Then put together both the prose and graphics and you have something astonishing. Sensational graphics that will show you what is happening takes storytelling to a whole new level. Some readers might argue that it takes away from using your own imagination to picture what is going on, but I say no everyone will look at the graphics in a different way. Also, each time you look at the graphics you pick up something new you missed the first time. It also is just not a book for lesbians either, it is for everyone. You can learn a lot from this book. I was reminded to live every day to it's fullest and holding grudges gets you nowhere.
  • (4/5)
    The ending made me tear up a little, but it's a good story. And the art is wonderful and expressive. All in all a really moving experience.
  • (4/5)
    I'm not even going to lie this book is a little out of my comfort zone but I did enjoy it. I really love that book battle gets me to read books/comics that I never would have picked up otherwise. Sad story and I wish the ending had been a little better but I did like how it covered a longer time period giving the reader a full perspective of her life.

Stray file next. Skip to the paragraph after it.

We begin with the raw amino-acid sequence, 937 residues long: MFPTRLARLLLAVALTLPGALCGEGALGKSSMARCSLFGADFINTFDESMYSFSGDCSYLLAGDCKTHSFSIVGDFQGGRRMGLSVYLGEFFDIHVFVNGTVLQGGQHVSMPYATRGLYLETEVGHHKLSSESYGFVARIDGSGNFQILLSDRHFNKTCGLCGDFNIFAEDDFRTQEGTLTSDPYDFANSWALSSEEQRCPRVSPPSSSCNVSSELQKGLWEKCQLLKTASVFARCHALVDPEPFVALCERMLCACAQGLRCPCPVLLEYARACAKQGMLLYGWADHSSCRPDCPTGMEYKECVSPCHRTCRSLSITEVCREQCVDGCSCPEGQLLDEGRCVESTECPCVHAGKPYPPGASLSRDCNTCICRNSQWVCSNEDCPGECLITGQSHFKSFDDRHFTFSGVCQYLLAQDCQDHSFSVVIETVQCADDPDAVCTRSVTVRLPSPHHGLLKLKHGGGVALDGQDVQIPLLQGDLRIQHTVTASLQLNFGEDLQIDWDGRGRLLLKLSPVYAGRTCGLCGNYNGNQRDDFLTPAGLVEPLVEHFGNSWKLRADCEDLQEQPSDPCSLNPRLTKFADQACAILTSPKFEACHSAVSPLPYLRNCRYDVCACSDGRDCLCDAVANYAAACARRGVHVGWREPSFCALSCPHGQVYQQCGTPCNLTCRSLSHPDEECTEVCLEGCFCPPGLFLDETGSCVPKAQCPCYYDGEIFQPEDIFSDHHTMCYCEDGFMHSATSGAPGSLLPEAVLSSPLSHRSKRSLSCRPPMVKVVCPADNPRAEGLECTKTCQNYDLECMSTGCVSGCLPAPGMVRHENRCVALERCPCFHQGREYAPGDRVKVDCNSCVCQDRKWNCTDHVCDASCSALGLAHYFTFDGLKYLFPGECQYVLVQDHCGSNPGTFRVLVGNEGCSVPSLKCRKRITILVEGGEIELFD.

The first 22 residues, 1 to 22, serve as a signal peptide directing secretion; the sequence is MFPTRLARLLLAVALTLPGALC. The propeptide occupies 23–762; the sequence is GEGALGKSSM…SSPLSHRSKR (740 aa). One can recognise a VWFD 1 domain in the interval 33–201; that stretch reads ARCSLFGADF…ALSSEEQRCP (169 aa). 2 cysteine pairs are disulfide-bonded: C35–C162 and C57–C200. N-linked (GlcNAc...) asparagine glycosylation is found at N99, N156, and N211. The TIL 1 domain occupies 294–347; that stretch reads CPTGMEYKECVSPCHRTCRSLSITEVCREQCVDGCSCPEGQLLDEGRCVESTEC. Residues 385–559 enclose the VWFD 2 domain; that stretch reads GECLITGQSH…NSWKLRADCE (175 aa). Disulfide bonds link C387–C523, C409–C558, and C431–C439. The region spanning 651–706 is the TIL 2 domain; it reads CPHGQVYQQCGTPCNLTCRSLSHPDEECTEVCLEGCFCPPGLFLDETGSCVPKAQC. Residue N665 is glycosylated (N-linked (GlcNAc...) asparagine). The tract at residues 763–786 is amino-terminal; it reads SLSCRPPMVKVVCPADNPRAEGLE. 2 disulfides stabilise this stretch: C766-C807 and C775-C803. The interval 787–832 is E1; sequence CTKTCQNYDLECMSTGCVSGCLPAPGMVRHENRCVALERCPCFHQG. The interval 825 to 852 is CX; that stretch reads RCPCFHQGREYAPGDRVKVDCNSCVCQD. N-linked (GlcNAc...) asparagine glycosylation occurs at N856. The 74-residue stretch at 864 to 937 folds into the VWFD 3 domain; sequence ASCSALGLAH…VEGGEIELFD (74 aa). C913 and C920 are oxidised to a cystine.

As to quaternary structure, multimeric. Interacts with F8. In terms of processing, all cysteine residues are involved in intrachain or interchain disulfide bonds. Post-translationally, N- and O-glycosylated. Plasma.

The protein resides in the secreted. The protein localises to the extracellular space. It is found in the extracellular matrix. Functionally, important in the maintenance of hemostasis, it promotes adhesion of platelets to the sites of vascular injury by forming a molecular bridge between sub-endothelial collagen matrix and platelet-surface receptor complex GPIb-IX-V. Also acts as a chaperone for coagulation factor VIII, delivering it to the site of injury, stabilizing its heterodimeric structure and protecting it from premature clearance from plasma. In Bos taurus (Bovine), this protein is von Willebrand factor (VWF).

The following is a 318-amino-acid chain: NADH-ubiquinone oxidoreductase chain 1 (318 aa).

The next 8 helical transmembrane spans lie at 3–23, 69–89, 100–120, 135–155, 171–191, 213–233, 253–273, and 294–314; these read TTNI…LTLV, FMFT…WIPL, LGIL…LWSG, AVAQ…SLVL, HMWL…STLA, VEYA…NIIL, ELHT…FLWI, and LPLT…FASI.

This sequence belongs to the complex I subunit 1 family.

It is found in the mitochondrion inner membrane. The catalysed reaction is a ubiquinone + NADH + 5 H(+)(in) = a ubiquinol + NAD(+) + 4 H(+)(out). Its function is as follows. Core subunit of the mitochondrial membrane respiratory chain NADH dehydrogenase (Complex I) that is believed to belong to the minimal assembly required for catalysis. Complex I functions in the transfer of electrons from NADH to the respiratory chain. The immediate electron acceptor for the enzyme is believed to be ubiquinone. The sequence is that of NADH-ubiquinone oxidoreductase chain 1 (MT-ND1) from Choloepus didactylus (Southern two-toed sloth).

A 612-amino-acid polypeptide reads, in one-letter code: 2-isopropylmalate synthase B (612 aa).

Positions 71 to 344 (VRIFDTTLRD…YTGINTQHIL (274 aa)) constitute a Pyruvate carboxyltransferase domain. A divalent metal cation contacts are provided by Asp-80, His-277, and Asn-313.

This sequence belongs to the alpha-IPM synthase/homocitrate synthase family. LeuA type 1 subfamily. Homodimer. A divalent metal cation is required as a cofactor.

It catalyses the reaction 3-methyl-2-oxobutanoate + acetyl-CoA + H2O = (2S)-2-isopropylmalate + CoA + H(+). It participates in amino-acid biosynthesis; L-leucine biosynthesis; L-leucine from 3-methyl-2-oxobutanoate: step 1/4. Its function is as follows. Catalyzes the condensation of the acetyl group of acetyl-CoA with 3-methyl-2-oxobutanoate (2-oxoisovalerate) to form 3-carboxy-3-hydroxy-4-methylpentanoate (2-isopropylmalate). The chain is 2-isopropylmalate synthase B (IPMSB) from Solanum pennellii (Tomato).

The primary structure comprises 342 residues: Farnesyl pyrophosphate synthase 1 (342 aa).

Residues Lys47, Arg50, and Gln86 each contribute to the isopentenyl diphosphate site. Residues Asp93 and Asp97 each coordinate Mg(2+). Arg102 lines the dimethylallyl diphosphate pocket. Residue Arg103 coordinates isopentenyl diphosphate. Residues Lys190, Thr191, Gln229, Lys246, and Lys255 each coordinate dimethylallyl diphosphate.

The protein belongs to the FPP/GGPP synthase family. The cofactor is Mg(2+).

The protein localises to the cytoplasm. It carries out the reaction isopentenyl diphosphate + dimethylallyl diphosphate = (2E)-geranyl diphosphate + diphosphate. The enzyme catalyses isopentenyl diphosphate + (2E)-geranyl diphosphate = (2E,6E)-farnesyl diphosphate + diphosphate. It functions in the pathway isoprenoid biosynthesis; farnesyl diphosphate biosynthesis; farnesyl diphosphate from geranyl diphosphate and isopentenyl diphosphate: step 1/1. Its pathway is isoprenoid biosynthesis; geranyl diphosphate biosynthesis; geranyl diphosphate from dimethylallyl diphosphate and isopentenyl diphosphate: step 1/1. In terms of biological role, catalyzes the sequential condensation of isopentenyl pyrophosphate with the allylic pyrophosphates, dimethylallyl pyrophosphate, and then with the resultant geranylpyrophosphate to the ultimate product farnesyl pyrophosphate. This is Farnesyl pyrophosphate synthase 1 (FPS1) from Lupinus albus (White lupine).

• (2/5)
    Honestly, I really thought I would like this more - and maybe I'll have to pick up the French copy.

    The art is good, but never really astounding; the closest it comes is in the background and landscapes, when it approaches stunning, but unfortunately, there are very few. Most are focused in the city, which don't have very many scenic shots, or focus on the people.

    The conceit, of course, is in the color tone, with memories painted in sepia and shocks of blue, and the present a mixture of both. While this works to some extent, it was fairly obvious and occasionally added some brilliance that was much needed, but not much.

    As for the story, it was moving and realistic for the most part, but the pace felt rushed at the end - the build-up was phenomenal, with Clementine, a young high school girl, exploring her sexuality and new-found love for an older art student named Emma. There's a definite eroticism, though I agree with the author that the movie sadly played this for titillation rather than gentle exploration and love.

    Mostly however... it felt meh. I have a feeling part of this was due to the translation, which had some moments of transcendence, but occasionally felt very awkward. As I said, I'll have to pick up the original French to really judge.
  • (4/5)
    A beautiful, moving, bittersweet love story.